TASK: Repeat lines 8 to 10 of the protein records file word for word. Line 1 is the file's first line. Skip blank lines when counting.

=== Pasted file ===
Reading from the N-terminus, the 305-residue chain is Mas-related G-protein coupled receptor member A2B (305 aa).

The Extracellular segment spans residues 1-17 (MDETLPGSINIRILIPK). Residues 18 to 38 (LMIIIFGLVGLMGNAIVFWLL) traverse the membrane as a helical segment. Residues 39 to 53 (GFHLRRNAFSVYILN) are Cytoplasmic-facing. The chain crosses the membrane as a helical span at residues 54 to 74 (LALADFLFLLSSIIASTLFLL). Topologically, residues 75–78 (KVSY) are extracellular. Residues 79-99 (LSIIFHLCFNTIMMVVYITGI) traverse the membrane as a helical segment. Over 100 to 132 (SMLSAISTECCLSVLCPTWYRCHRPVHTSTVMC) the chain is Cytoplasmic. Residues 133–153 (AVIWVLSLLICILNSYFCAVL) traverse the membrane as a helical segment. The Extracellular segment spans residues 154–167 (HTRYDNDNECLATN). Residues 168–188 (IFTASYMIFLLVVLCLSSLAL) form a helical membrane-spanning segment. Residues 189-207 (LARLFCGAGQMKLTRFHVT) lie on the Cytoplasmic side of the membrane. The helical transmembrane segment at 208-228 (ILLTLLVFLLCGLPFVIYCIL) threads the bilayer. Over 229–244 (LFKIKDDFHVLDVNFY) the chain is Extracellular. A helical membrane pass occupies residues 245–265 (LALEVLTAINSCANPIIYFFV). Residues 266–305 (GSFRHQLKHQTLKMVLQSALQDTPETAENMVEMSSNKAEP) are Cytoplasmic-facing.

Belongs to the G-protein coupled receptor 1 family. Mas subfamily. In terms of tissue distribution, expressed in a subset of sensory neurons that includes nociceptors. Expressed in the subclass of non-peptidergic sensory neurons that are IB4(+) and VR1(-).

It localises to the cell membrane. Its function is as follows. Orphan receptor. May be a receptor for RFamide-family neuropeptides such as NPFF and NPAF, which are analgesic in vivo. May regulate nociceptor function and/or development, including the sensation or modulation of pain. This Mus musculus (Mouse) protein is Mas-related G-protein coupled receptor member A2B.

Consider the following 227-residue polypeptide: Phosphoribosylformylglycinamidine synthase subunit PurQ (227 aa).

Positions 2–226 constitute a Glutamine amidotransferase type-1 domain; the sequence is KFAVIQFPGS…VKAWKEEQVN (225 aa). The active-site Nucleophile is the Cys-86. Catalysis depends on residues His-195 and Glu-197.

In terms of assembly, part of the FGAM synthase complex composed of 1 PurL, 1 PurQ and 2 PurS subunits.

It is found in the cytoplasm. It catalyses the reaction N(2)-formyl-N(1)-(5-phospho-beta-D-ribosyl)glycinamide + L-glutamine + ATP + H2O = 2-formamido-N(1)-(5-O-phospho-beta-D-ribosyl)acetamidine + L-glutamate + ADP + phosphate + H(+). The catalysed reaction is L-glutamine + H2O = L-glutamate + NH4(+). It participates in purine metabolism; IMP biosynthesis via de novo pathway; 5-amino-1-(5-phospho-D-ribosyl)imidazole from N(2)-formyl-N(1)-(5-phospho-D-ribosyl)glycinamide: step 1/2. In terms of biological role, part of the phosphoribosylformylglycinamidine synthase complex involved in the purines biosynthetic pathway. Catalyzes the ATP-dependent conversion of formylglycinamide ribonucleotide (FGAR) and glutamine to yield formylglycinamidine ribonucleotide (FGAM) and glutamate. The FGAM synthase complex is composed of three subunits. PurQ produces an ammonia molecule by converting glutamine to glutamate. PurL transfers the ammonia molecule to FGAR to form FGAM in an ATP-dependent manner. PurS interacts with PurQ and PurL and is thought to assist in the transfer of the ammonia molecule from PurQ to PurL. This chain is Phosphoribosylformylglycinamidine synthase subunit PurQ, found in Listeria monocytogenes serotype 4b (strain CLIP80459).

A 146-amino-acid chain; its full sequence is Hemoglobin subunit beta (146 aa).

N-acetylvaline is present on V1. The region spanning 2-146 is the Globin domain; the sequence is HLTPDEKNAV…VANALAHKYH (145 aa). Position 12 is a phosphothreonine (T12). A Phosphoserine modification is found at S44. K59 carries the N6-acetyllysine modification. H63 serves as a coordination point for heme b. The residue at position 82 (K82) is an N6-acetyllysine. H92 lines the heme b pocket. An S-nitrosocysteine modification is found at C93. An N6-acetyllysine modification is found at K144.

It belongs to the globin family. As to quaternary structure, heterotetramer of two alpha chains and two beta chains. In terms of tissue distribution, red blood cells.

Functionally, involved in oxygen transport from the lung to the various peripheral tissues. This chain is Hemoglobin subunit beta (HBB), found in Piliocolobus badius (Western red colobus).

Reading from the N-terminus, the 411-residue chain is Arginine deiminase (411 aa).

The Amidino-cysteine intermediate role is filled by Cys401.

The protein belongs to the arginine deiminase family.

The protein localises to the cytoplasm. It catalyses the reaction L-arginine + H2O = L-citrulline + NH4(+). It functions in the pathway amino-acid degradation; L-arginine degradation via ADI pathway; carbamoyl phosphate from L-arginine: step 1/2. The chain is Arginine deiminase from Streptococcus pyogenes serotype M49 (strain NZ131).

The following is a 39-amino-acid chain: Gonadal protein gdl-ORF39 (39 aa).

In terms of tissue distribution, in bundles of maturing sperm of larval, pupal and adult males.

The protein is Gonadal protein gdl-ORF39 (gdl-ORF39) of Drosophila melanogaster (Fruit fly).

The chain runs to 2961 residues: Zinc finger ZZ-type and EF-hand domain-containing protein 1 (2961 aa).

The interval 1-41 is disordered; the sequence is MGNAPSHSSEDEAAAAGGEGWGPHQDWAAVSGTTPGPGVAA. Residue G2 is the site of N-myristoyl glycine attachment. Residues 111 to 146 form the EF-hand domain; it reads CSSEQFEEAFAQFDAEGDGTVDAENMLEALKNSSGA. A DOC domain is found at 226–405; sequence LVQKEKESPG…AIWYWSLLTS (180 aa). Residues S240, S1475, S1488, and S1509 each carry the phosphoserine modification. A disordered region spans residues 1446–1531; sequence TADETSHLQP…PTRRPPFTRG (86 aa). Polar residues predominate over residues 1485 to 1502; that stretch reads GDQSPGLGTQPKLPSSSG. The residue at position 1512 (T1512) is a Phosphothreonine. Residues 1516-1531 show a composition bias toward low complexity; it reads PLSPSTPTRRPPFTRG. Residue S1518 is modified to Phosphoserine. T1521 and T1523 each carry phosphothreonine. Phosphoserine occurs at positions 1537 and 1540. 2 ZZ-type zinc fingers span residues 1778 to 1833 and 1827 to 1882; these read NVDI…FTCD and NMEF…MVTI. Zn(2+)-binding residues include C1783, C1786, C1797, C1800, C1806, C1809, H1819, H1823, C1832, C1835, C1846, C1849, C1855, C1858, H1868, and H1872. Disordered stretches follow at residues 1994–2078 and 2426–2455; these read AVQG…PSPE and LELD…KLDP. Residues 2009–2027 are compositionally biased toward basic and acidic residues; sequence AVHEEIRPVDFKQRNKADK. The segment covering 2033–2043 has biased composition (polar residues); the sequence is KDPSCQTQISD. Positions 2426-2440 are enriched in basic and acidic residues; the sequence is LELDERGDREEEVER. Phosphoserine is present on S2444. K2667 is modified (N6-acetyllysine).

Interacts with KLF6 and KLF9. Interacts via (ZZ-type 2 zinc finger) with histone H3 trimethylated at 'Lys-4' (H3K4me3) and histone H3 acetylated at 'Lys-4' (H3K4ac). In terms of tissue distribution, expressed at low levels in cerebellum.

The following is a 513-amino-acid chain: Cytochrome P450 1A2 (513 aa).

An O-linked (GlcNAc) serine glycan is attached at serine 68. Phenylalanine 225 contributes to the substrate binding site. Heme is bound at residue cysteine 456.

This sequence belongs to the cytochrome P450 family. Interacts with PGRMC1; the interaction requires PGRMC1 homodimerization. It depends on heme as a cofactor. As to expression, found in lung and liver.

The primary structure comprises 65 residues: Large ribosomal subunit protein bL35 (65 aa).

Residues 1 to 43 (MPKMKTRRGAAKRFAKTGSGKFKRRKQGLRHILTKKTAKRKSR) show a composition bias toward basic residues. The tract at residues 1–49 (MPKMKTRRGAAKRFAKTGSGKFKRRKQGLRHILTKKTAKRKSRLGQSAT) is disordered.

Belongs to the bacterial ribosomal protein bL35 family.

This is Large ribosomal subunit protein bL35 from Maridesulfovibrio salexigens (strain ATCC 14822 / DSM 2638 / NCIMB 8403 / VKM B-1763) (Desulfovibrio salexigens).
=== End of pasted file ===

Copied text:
It is found in the cytoplasm. It catalyses the reaction N(2)-formyl-N(1)-(5-phospho-beta-D-ribosyl)glycinamide + L-glutamine + ATP + H2O = 2-formamido-N(1)-(5-O-phospho-beta-D-ribosyl)acetamidine + L-glutamate + ADP + phosphate + H(+). The catalysed reaction is L-glutamine + H2O = L-glutamate + NH4(+). It participates in purine metabolism; IMP biosynthesis via de novo pathway; 5-amino-1-(5-phospho-D-ribosyl)imidazole from N(2)-formyl-N(1)-(5-phospho-D-ribosyl)glycinamide: step 1/2. In terms of biological role, part of the phosphoribosylformylglycinamidine synthase complex involved in the purines biosynthetic pathway. Catalyzes the ATP-dependent conversion of formylglycinamide ribonucleotide (FGAR) and glutamine to yield formylglycinamidine ribonucleotide (FGAM) and glutamate. The FGAM synthase complex is composed of three subunits. PurQ produces an ammonia molecule by converting glutamine to glutamate. PurL transfers the ammonia molecule to FGAR to form FGAM in an ATP-dependent manner. PurS interacts with PurQ and PurL and is thought to assist in the transfer of the ammonia molecule from PurQ to PurL. This chain is Phosphoribosylformylglycinamidine synthase subunit PurQ, found in Listeria monocytogenes serotype 4b (strain CLIP80459).

A 146-amino-acid chain; its full sequence is Hemoglobin subunit beta (146 aa).

N-acetylvaline is present on V1. The region spanning 2-146 is the Globin domain; the sequence is HLTPDEKNAV…VANALAHKYH (145 aa). Position 12 is a phosphothreonine (T12). A Phosphoserine modification is found at S44. K59 carries the N6-acetyllysine modification. H63 serves as a coordination point for heme b. The residue at position 82 (K82) is an N6-acetyllysine. H92 lines the heme b pocket. An S-nitrosocysteine modification is found at C93. An N6-acetyllysine modification is found at K144.